Felt is made of wool or some other materials, so what makes it different from other wool fabrics? It’s the process of felting and understanding actually what is felt. It is a long and somewhat complicated procedure. I won’t bother you with details, basically, it consists of heating, moisturizing and compressing fibers. The final result is a dense, entangled fabric. It is a durable fabric, an excellent insulator, it dampens vibrations and sounds and it can retain a lot of fluid before it feels wet. It can be fine or coarse, thinner or thicker, and it comes in many different vibrant colors. Furthermore, it is naturally flame retardant. So, it’s obvious that it is useful for almost everything from arts to different industries.
We can classify felt by the way it was made. Pressed felt is traditional and the most common kind of felt. Wet felting is the name of the technique to create it. Needle felting is a modern technique where machines with many needles do the job of interlocking fibers resulting in softer and less dense felt.
Another classification is based on what kind of fibers are used ( wool, rayon, acrylic).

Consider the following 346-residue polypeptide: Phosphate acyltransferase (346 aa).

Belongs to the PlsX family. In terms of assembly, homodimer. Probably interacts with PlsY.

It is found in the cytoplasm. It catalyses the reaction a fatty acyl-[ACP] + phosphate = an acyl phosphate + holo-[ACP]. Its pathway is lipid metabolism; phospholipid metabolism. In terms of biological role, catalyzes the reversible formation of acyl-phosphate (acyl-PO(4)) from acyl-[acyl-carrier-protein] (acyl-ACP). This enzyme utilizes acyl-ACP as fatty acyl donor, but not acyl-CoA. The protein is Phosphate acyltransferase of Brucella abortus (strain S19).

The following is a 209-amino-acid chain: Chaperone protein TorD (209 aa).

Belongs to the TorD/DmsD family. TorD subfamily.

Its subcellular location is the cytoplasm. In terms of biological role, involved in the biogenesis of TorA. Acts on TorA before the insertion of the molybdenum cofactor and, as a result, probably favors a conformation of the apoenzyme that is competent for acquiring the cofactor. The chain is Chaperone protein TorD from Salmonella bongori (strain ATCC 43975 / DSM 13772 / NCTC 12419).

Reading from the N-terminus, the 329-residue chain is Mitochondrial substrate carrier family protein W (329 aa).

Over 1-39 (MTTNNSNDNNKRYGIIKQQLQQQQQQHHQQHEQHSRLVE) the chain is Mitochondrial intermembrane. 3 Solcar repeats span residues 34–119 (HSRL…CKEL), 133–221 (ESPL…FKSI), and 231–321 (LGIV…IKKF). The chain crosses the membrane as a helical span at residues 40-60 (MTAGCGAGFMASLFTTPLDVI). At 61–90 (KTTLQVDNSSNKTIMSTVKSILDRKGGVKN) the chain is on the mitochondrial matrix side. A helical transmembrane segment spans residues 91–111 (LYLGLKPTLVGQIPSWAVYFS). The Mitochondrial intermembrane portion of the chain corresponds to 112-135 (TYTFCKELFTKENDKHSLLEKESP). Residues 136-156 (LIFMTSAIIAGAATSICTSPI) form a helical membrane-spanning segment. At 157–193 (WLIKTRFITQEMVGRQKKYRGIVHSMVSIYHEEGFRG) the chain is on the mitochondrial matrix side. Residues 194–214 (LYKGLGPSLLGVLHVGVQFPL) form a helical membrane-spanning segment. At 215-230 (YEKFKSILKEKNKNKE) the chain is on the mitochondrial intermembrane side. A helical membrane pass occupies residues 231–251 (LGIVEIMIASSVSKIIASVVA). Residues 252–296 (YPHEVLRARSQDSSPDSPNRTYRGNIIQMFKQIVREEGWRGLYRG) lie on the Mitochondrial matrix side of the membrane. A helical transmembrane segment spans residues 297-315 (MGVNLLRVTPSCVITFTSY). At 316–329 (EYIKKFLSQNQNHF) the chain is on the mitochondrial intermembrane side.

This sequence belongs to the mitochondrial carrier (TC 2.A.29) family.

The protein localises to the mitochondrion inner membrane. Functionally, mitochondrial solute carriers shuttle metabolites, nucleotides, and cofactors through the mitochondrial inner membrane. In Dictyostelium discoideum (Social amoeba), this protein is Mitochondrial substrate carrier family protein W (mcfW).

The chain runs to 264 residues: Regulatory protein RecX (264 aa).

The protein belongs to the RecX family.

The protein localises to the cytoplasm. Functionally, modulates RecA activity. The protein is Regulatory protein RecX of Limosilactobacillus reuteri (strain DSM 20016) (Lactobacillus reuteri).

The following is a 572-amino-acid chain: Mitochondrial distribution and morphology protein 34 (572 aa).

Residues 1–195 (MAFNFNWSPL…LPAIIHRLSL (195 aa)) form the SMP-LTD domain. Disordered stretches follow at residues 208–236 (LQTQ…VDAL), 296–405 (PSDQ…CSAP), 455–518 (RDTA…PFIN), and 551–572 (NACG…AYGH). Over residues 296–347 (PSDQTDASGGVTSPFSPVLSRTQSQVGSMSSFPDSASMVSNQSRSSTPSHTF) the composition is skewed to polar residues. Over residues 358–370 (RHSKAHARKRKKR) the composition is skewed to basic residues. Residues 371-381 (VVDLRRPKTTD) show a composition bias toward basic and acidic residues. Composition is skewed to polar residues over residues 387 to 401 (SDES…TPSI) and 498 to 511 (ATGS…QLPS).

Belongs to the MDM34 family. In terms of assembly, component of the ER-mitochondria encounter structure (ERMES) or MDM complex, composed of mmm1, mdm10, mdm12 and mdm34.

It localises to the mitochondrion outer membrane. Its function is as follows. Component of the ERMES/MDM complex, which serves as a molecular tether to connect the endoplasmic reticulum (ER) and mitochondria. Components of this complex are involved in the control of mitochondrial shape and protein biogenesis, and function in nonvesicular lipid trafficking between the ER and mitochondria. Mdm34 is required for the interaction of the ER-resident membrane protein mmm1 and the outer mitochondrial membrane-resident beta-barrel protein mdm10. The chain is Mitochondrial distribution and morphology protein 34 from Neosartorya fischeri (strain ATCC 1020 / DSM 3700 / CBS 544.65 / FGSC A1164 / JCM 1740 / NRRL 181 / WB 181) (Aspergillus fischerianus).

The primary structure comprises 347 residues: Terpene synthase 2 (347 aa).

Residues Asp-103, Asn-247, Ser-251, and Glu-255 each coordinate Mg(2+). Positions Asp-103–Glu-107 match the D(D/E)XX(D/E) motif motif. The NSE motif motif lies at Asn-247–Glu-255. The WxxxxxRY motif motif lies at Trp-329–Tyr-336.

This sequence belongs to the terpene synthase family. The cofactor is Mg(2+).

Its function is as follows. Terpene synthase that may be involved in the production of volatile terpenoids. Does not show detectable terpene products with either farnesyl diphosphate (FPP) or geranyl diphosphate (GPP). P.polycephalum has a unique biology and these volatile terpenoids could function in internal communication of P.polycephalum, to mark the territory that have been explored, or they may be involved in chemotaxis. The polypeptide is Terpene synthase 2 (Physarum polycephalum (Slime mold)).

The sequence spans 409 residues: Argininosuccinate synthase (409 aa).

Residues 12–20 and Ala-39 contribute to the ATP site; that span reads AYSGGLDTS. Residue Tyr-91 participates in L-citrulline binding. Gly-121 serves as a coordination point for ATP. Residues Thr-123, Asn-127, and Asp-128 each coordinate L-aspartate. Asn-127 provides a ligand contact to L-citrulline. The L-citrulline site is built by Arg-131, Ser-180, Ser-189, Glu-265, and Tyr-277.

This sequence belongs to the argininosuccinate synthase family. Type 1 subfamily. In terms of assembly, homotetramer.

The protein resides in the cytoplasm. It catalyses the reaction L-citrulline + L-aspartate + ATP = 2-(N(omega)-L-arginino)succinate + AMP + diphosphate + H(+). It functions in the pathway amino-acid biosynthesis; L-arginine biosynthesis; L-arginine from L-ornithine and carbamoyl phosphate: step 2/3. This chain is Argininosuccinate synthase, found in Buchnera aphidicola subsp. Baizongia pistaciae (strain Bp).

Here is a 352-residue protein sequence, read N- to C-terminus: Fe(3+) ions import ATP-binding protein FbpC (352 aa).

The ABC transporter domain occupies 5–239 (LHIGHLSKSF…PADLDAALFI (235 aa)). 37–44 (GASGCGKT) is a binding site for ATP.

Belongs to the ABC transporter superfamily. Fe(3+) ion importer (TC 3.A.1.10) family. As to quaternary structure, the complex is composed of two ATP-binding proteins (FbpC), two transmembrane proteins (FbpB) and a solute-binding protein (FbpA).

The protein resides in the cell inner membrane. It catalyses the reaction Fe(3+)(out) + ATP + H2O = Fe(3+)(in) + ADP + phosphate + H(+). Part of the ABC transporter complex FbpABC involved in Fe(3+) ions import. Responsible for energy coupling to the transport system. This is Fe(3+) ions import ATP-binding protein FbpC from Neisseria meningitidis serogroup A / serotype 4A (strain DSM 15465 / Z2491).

Wool felt can be 100% wool or it can be blended with rayon. 100% wool felt is the best kind, but it is quite expensive. It is highly regarded for its durability, texture, luxurious feel, and eco-friendly properties.
Acrylic or craft felt is a cheaper variety. Most commonly, it is made of acrylic, but there are blends of acrylic, polyester, and rayon. It is great for kids craft projects and decorative items.
Eco-friendly felt is a new type of felt. Manufacturers use polyester fibers that come from recycled plastic bottles. It has similar properties to craft felt.
Felt has pretty unique properties and texture, but it’s easy to sew. Actually, it has a couple of advantages over common sewing materials. For starters, it has no grain. Therefore, you can cut fabric easily without being careful about the direction of the cut. Another great quality of felt is that it doesn’t fray at the edges. Obviously, it makes it easy to sew. On the downside, felt is not very pliable and flexible. Because of that, it is not the best choice for some clothing items. Taking care of felt is also challenging. It is prone to shrinkage, so dry cleaning or is the safest option. Warm and hot water is a no-no.